All of my adult life, I dreamed of finding a man who would share my interests; someone who didn't mind grocery shopping or perusing malls and liked to cook. I wanted a man who, when the laundry basket started overflowing, understood that meant it was time to throw a load into the washing machine, and then did it; a man who, when he noticed the toilet paper spindle was empty, didn't cock his head quizzically and wait for it to magically reload, but replaced the roll himself. (When I was married the first time, I posted step-by-step instructions on how to remove and replace the toilet paper spindle -- for all the good it did. I also hung a basketball hoop over the laundry hamper so husband and children would aim for the hamper and not just in it's general direction.)
I yearned for a man with opinions about what china pattern he liked, what color to paint the walls and what style to decorate the house. I've never understood how a man can repeatedly eat meals from dishes that aren't his preference, comfortably settle into a chair he's had no interest in selecting, in a house that's been decorated to someone else's taste.
As the years passed, I became convinced that no such man existed. But, to my amazement, in the seventh decade of my life, I found such a man. He loves to cook and is better at it than I am. He accompanies me to malls while holding my hand and pointing out clothing styles and colors he believes best suit me, and has no objections to waiting while I ponder over my selections. He does laundry, vacuums and is a sensational seamstress. He even designed and sewed maternity dresses and gowns for his former wife during their 47-year marriage.
He suggests color schemes, furniture styles and decorating ideas for the house. We shop for silverware, linens and groceries and he has thoughts and ideas about all aspects of our lives together. He's everything I ever dreamed of and now I ask, What the hell was I thinking?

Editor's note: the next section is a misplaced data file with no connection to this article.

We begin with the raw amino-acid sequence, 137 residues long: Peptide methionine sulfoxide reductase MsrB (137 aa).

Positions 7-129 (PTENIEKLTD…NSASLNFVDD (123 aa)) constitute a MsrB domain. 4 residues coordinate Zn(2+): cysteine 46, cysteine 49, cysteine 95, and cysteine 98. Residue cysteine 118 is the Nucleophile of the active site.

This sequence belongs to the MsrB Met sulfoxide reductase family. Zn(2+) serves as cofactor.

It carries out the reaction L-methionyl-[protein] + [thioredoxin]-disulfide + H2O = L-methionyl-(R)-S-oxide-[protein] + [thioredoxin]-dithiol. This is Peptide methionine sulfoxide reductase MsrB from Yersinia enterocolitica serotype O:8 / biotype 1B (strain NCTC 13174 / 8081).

I can't believe I didn't appreciate how liberating it was to buy whatever I wanted, and never have anyone offer suggestions or second-guessing me. If I chose to live with chartreuse walls and orange shag carpeting, nobody would have cared. If I tossed all of my dishes into the trash compacter and devoted my life to paper plates, no one would have objected.
I knew he was different from our first communication on an online dating site. He admitted that he was looking for a wife. I said, "Sure you are; I'd like one too -- or a reasonable facsimile -- to wash my clothes, prepare my meals and clean my house." He refuted my assumptions, saying that he was accustomed to doing all those things himself.
My heart stirred ever so slightly.
He then said that since his wife's passing, he'd only dated young women with tight derrieres, firm boobs and air-brushed skin.
I assured him that we would never meet.
But, he wore me down, and we did meet, and despite my puckered skin, time-worn boobs and great-for-child-bearing hips, he wanted me because he liked my mind.
"I could have had a number of young, firm, beautiful woman," was the way he put it, "but I realized that what I wanted was you."
And he thought those words would make me swoon?
So, after 21 years of marriage and an equal number of gleefully happy divorced years, I not only agreed to remarry -- something I swore I'd never do again -- but I liked the idea. I was wise enough to recognize that this man was a cut above all the rest I'd known.
Years ago, I gathered all my friends together and told them that if I ever so much as eluded to words like Commitment, Marriage or Happily Ever After, they had my permission to line up and, one by one, smack me silly.
It's been 10 years since the Clobbering Ceremony and, I swear, my face still stings.